5 Common Myths About Brushing Your Teeth

There are many misconceptions about oral hygiene, from how to brush and when to floss to everything in between. Here are five of the most common myths about brushing your teeth. Read on to see for yourself how much truth there is to these claims.

Myth #1—Brushing Harder Cleans Better

One of the largest problems when it comes to taking care of your teeth is the belief that caked-on plaque or calculus goes away when we brush even harder. Unfortunately, rough brushing often does more harm than good, as intensely rigorous brushing may strip away enamel and damage your gums. No matter how stubborn coffee stains may seem, your mouth will thank you after a gentle two-minute brushing with softer bristles.

Myth #2—You Should Floss After Brushing

Many people brush first, then floss to eliminate what’s left over, but doesn’t that seem backward? After all, most of our plaque nestles into the spaces between our teeth. Many dental experts agree that it’s more beneficial to floss first to loosen the plaque and then use the brushing process to collect it and spit it out.

Myth #3—Sugar Causes Cavities

Sugar is not some magical white powder that eats through our teeth upon contact. When we eat sugary foods, certain bacteria, such as chemotaxis, bind to the sugar. These bacteria are the cause of most cavities, not the sugar itself.

Myth #4—You Should Rinse After Brushing

One common myth about brushing your teeth is a learned habit many of us may want to break: rinsing our mouths out after brushing. One of the main benefits of toothpaste is that one ingredient, fluoride, can help strengthen and protect our teeth. However, when we rinse, swish, and spit afterward, we spit out that fluoride before it can do its job. Your mouth may feel weird when you don’t rinse the toothpaste out, but many dental experts agree it’s better for our oral health.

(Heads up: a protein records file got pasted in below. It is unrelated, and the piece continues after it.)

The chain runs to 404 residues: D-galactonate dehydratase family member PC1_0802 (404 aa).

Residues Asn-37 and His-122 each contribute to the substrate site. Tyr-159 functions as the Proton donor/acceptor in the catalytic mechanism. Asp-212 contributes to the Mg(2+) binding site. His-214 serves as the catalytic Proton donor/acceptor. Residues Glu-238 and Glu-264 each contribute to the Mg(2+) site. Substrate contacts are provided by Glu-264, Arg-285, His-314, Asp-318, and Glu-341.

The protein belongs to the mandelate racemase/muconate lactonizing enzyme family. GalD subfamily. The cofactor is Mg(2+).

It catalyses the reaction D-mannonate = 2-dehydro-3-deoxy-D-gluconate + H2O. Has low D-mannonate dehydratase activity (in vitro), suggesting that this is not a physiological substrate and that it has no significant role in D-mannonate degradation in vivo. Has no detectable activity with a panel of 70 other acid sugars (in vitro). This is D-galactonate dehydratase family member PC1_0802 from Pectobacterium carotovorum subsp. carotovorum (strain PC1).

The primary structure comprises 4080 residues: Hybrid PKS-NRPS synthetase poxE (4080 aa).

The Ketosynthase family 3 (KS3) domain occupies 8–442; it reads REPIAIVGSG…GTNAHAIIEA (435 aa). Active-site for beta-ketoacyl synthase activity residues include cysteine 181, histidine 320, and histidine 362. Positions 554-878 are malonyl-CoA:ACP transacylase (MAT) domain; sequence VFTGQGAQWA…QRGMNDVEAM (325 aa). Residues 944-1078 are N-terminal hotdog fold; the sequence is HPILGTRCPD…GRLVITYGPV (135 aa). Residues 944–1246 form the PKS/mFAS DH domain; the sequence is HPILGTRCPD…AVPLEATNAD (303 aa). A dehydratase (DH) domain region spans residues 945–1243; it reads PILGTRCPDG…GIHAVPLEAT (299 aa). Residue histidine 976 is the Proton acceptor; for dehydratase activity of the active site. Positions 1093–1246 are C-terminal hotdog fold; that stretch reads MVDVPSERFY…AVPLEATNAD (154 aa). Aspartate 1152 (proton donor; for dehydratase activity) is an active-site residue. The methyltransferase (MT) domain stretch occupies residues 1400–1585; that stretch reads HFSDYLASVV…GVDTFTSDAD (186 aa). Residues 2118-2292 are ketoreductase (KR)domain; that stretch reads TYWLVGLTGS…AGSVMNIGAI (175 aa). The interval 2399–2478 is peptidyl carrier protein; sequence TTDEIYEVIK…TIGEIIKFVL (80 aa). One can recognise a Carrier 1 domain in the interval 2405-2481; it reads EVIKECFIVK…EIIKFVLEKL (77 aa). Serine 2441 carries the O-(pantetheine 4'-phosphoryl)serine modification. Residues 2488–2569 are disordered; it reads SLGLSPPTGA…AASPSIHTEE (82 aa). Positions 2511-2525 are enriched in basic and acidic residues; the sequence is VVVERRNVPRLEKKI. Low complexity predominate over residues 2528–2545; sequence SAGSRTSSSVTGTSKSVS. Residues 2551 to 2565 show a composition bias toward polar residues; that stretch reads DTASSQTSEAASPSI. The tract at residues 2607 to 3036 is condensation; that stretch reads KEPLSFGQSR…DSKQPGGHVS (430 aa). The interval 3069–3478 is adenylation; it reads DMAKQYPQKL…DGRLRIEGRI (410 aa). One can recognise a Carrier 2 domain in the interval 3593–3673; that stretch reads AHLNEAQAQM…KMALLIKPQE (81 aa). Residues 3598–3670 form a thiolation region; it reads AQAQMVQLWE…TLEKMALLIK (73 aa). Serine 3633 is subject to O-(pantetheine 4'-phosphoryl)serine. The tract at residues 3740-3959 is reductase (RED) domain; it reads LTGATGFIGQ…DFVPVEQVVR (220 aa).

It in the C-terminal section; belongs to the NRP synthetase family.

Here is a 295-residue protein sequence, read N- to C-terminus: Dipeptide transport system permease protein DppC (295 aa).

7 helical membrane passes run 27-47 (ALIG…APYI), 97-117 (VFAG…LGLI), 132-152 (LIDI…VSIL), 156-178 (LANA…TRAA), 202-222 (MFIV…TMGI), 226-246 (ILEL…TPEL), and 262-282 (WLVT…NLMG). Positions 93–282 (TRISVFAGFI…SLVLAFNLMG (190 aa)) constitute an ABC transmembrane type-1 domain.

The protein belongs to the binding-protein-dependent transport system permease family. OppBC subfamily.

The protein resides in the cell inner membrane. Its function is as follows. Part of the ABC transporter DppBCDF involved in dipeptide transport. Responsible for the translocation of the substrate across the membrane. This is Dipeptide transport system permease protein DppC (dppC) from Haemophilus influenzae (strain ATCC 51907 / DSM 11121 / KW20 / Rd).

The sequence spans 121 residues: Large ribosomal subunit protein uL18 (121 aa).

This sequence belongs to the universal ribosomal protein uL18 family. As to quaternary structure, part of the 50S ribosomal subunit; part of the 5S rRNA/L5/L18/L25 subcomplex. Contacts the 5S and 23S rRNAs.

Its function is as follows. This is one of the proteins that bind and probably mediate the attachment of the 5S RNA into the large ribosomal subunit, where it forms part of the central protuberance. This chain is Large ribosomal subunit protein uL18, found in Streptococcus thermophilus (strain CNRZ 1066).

Myth #5—White Teeth Are Healthy Teeth

Many people focus on making their teeth as white as possible. Many kinds of toothpaste boast that their primary function is whitening power, and these options concentrate less on cavity protection or strengthening enamel. If you brush solely to get your teeth as white as possible, you may cover up a deeper dental issue that can result in further problems. It’s OK to want your teeth to sparkle, but don’t forget to check for other issues beyond discoloration.

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Written by Logan Voss

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